The Tarpaulin Project

The Tarpaulin Project

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A lesson that practically guarantees great results AND a low budget! The Tarpaulin Project was developed by the Education Staff at the Art Gallery of Ontario in an effort to help students become more familiar with Keith Haring's work and working methods while cultivating students' ability to express emotions on a visual level.

Objective

To learn about Keith Haring's art, specifically his art-making methods and his use of line and shape to create a symbolic language.

To understand that line may be used expressively to represent emotions.

To understand that shapes may be used as symbols, representing meanings.

To explore the expressive quality of line and the symbolic quality of shape in order to create their own visual language.

To have students participate in group discussions, contributing personal ideas as they relate to symbolic language.

To create a visual language by assigning personal meanings to original shapes.

To work cooperatively designing an original and expressive art piece by manipulating tape on a tarpaulin.

Materials

8' x 10' tarpaulin for every 10 students
Rolls of colored hockey tape (bright colors)
Rolls of electric tape (black)

Procedure

The Tarpaulin Project enables the students to work on a tarp like Keith Haring did. Haring began in one corner of the tarp and built one drawing on top of another. Instead of using paint like Haring, the students will experiment with a uniform line using colored tape. Demonstrate how the students can manipulate the tape to make curves and circles.

Approximately ten students will work on each tarp. Encourage the group members to discuss their plans, take their time and think about the symbols that they want to create. Think about a border. Have the students incorporate their personal tags into their tarp designs. Hand out rolls of colored tape for the students to use as a drawing tool. The students may choose to use the black electric tape to decorate the tape lines.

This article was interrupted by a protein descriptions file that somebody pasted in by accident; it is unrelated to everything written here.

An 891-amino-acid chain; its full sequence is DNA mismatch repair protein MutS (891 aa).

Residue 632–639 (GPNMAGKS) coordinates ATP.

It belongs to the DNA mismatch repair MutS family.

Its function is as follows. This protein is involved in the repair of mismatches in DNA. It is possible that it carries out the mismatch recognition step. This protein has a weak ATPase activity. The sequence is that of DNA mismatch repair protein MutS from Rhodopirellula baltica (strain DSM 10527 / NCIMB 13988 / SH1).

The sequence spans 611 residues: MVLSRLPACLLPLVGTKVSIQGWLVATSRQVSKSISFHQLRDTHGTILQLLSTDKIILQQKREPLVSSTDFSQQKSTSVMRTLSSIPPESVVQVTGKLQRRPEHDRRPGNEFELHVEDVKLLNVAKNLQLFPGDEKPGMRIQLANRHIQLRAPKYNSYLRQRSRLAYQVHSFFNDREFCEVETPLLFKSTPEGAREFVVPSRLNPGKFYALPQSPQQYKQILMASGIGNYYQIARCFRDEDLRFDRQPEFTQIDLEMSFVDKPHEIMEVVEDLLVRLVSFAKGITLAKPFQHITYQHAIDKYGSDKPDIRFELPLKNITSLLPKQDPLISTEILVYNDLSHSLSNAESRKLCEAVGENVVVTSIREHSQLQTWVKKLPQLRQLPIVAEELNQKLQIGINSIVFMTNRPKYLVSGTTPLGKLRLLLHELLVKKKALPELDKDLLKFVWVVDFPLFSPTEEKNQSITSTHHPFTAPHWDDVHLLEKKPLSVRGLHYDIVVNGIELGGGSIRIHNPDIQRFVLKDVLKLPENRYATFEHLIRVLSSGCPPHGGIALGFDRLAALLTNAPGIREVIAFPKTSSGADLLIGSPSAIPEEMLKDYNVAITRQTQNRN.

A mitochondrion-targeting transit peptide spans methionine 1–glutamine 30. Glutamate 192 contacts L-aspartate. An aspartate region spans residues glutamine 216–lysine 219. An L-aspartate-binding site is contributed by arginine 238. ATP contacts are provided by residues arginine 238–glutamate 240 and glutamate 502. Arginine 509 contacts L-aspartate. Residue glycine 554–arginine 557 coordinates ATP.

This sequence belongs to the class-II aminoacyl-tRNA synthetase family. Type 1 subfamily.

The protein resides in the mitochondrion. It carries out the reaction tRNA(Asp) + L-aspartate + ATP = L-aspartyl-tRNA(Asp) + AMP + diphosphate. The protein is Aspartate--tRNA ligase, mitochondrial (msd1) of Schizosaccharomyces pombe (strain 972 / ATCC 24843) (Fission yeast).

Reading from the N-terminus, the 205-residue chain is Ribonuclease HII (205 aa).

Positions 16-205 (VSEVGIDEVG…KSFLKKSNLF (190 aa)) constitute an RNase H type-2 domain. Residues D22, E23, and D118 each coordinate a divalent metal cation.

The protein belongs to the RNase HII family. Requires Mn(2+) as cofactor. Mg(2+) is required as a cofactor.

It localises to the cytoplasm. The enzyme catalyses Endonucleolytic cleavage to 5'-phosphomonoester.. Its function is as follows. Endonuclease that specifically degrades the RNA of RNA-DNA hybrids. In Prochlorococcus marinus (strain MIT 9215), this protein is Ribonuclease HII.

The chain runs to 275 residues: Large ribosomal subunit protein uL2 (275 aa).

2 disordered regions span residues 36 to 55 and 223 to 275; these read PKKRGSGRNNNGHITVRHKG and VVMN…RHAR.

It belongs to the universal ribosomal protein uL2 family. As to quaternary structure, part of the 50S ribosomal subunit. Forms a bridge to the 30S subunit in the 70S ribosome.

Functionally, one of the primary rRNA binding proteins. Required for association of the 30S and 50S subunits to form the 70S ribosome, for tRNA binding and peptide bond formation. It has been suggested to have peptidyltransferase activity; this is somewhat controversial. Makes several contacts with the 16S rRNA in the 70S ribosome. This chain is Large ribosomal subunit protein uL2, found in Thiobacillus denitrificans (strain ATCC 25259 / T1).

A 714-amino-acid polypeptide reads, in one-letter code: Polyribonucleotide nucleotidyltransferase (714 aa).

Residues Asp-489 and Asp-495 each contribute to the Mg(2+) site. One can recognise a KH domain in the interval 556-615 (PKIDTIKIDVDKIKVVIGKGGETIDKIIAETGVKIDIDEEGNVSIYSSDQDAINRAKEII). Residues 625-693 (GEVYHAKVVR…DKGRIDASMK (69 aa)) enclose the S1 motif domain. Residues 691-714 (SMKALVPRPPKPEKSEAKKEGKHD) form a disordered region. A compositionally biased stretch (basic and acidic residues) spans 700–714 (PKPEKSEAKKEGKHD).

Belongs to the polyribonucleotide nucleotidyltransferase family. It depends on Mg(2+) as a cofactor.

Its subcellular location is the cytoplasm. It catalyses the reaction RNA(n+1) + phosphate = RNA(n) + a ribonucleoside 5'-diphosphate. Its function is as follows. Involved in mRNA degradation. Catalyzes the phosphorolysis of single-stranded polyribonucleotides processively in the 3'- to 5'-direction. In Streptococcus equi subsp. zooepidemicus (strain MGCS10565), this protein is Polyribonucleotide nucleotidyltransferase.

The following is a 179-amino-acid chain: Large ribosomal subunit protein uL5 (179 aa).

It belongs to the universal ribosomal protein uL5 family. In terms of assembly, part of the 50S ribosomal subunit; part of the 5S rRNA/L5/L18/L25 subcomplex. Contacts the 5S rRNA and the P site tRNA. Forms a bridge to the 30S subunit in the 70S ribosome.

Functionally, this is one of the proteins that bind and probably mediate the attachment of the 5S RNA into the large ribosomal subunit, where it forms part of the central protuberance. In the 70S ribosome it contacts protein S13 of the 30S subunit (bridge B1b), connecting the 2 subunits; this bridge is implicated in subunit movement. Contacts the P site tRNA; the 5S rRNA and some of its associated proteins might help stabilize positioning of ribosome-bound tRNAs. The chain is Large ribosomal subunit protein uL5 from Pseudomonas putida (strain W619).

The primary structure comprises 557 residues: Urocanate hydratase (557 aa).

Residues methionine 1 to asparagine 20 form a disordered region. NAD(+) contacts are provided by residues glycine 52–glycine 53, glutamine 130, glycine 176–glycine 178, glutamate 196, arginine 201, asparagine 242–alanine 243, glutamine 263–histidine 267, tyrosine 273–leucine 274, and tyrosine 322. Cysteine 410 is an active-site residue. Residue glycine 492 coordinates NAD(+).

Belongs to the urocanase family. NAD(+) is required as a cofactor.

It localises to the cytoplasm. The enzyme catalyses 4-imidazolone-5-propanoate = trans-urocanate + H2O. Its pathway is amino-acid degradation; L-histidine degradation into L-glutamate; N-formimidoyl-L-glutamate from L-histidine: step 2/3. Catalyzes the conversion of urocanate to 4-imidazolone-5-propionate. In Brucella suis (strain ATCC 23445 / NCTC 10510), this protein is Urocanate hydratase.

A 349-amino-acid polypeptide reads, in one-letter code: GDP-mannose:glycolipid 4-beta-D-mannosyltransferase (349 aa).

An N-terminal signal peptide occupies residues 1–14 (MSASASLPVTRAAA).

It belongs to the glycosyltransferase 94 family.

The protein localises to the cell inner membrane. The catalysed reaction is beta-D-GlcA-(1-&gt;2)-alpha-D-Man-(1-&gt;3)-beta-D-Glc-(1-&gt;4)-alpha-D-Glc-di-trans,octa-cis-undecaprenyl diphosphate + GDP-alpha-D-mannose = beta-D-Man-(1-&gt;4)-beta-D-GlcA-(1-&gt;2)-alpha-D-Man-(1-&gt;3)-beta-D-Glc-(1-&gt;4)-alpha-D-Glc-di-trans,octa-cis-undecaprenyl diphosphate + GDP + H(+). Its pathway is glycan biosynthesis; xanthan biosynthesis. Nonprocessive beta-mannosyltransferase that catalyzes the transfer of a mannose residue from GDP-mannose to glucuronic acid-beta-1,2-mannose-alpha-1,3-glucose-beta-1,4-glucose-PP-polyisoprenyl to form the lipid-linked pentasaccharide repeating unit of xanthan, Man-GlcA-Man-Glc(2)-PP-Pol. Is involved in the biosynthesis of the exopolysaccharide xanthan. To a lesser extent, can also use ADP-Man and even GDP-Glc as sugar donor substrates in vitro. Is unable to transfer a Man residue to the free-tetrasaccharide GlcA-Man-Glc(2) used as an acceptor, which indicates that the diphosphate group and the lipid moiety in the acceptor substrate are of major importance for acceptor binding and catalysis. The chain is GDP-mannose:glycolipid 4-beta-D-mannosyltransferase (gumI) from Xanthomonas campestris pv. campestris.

It is important that the students know that an important part of any art activity is the clean-up. Ask the students to start the clean-up five minutes before the studio program is to end. They must also fold up the tarpaulins so that they are ready to take back to school. When everything is organized and the students are ready to go, gather the class. Ask the students what they remember most about Keith Haring's work. Let the students know that the studio is open to the public on Family Sundays.

Extensions

Hang tarps in a gymnasium or outside a school as banners. They already have the grommets to thread rope through!

AGO's web site

 

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About Art Gallery of Ontario

Founded in 1900 by a group of private citizens as the Art Museum of Toronto, the Art Gallery of Ontario is one of the largest art museums in North America, with a physical facility of 583,000 square feet. The AGO expanded its facility in 2008 with an innovative architectural design by world-renowned architect Frank Gehry.
 

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